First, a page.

Eerie Arpeggios: Using Movable Addb2 Shapes to Create Haunting Lead Lines

Taking an ominous detour from last month’s regal-sounding add-2 arpeggios and “French horn fifths,” I’d now like to entice you to come to the dark side, musically speaking, and show you how to create eerie, twisted-sounding melodies, using a slight variation on the four-note structure we’ve been working with.

What we’re going to do is take our major 1-2-3-5 sequence and lower, or “flat,” the 2, so that we have 1-b2-3-5. This produces an intriguingly odd sound that may be described as being both bright and dark, or “good and evil.”

FIGURE 1 shows an Aaddb2 arpeggio (A Bb C# E) played diagonally across the fretboard through three octaves.

What we’re doing here is taking a four-note shape, or “module,” playing it first on the bottom two strings, then an octave higher on the middle two strings, then an octave higher on the top two strings. We then reverse the octave transposition—high, middle, low.

FIGURE 2 offers a similar pattern that starts on the fifth string and sequences through two octaves. I’m using all available hammer-ons and pull-offs with these figures, in order to facilitate a smooth performance and achieve a flowing, saxophone-like legato sound, a “soft” articulation approach pioneered and popularized by the late, great fusion guitar legend Allan Holdsworth. I encourage you, however, to also try alternate picking the notes, both with and without palm muting.

FIGURE 3 offers an “outside”-sounding run that climbs horizontally up the neck, staying on the G and B strings exclusively. Here we’re taking a four-note add-b2 shape and symmetrically transposing it up in minor thirds, shifting it up three frets on each subsequent beat. This sequence sounds pretty otherworldly and nightmarish when played over an A bass note or chord and gives you all the notes of the rather complex and enigmatic-sounding A half-whole diminished scale (A Bb C C# Eb E F# G), which is an eight-note entity, intervallically spelled 1 b2 b3 3 b5 5 6 b7.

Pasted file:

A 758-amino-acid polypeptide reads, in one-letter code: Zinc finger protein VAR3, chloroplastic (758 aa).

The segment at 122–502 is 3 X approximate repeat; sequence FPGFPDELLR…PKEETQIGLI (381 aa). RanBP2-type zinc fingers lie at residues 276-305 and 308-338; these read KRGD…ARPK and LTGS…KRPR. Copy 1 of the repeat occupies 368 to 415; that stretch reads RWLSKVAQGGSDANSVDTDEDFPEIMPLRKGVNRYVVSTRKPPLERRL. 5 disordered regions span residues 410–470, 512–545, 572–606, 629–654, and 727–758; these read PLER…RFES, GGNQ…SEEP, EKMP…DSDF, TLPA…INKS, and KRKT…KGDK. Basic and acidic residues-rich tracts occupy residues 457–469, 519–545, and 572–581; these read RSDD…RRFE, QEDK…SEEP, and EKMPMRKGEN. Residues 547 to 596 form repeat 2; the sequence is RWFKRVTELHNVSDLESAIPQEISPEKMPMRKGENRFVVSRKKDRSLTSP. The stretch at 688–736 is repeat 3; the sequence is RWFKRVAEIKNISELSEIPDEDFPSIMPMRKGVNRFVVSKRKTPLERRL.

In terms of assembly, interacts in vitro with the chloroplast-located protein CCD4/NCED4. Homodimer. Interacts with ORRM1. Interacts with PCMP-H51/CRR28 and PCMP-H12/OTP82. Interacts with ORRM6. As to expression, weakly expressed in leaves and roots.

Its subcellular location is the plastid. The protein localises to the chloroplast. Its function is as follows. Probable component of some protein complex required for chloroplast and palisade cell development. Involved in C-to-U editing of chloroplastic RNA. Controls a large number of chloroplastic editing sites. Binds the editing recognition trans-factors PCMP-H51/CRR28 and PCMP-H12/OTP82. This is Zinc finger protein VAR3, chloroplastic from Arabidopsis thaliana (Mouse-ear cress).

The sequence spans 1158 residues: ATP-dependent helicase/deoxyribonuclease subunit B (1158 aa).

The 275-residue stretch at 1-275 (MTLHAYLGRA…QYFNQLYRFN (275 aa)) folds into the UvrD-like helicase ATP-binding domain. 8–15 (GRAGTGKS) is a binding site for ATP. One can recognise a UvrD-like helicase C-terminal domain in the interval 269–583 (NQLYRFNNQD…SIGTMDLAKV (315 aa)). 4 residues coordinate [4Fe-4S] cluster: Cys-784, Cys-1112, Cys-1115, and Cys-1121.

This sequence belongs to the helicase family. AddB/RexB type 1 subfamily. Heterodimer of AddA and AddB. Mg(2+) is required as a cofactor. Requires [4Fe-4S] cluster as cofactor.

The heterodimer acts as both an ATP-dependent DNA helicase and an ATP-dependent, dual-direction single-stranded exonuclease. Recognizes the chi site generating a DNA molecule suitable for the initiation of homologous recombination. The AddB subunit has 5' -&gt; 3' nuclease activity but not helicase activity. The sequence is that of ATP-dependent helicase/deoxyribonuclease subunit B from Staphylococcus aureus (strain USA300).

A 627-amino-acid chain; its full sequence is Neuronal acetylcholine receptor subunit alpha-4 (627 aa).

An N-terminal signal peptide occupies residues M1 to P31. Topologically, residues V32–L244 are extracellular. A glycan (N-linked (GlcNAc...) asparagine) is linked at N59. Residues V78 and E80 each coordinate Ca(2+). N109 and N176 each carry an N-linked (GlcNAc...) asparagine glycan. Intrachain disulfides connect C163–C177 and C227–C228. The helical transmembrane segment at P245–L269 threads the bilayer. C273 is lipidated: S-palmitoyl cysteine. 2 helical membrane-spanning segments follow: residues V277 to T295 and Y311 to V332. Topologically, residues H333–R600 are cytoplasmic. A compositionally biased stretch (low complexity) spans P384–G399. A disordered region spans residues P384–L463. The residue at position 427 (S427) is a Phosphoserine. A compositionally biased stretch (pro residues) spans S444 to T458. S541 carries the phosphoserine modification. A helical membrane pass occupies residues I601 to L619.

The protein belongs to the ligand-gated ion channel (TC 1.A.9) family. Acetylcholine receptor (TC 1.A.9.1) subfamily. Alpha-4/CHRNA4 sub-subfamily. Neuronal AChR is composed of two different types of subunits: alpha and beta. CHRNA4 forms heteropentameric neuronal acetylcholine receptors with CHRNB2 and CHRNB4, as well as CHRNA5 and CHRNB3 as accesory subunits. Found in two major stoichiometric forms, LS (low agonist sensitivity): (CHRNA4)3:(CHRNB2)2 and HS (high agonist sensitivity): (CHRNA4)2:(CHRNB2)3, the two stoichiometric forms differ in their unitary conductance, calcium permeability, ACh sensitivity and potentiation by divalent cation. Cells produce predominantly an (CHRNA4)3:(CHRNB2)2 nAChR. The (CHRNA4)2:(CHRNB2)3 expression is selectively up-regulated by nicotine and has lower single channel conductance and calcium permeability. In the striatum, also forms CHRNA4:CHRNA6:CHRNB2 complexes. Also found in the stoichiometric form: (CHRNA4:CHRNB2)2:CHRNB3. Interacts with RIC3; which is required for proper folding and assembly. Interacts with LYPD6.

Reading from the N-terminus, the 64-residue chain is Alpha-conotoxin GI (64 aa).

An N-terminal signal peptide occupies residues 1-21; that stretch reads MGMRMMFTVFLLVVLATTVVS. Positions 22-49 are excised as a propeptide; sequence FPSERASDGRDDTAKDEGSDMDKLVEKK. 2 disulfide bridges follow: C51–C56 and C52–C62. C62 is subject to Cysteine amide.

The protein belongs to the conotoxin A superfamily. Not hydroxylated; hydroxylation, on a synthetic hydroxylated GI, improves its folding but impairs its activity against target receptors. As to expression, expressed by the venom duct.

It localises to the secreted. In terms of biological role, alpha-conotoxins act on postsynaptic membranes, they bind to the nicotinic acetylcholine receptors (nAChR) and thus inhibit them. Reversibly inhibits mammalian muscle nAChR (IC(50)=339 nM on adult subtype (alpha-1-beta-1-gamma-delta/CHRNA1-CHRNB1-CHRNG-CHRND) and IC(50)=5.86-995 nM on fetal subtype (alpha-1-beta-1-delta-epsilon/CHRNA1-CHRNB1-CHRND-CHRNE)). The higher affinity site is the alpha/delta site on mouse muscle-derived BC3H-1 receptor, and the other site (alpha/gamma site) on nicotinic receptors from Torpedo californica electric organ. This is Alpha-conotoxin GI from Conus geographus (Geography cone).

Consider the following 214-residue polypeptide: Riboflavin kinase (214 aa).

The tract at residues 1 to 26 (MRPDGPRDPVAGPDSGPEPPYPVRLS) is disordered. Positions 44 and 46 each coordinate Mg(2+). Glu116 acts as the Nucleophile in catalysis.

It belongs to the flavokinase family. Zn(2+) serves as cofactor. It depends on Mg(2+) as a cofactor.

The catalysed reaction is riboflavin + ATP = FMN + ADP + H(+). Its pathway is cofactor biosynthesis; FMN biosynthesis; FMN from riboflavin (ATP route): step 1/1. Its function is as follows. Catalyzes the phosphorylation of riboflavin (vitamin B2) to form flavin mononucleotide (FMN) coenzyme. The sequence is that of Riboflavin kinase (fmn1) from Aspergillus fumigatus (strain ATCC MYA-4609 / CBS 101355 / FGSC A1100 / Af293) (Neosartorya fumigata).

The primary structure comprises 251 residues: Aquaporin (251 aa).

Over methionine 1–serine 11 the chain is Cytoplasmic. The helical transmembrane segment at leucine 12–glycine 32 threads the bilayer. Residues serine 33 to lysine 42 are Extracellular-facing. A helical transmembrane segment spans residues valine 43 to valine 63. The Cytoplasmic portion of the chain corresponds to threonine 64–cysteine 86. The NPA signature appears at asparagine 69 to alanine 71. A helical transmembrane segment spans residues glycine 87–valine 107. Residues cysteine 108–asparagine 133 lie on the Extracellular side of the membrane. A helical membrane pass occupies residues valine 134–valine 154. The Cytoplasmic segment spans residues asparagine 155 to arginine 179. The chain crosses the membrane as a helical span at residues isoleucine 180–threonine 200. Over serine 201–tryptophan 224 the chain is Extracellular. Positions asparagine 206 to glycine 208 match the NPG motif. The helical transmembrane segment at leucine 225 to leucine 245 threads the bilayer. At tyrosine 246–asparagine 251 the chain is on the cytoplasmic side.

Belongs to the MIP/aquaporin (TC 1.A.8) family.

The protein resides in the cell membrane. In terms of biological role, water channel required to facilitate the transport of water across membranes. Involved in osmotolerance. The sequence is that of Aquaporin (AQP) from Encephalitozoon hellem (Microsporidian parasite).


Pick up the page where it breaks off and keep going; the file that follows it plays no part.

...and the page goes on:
One particularly cool and useful thing the previous example demonstrates is how a Caddb2 arpeggio (C Db E G), when played over an A bass note or chord, gives you a bluesy A7#9 sound (A C# E G C), minus the A root note, which is provided by the accompaniment and harmonic context.

Play the lick in FIGURE 4 over a low A pedal tone, and you’ll hear this. So the improvisational-compositional device here is to play a major add-b2 arpeggio up a minor third from your tonal center to create a dominant seven sharp-nine sound. FIGURE 5 is another eerily cool “nightmare” run. Here we’re moving diagonally across the neck in alternating tritones, utilizing all of the two-string, four-note shapes introduced in FIGURES 1 and 2.

FIGURE 6 combines alternating-tritones with the sequencing-up-in-minor-thirds pattern from FIGURE 3, in this case climbing up the G, B and high E strings while alternating between two shapes and string pairs. As an alternative-contour option, you could play the notes of an ascending shape in reverse order, descending, leading with the pinkie and using pull-offs, as demonstrated in FIGURE 7. Again, experiment with using alternate picking too.

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Jimmy Brown

Over the past 30 years, Jimmy Brown has built a reputation as one of the world's finest music educators, through his work as a transcriber and Senior Music Editor for Guitar World magazine and Lessons Editor for its sister publication, Guitar Player. In addition to these roles, Jimmy is also a busy working musician, performing regularly in the greater New York City area. Jimmy earned a Bachelor of Music degree in Jazz Studies and Performance and Music Management from William Paterson University in 1989. He is also an experienced private guitar teacher and an accomplished writer.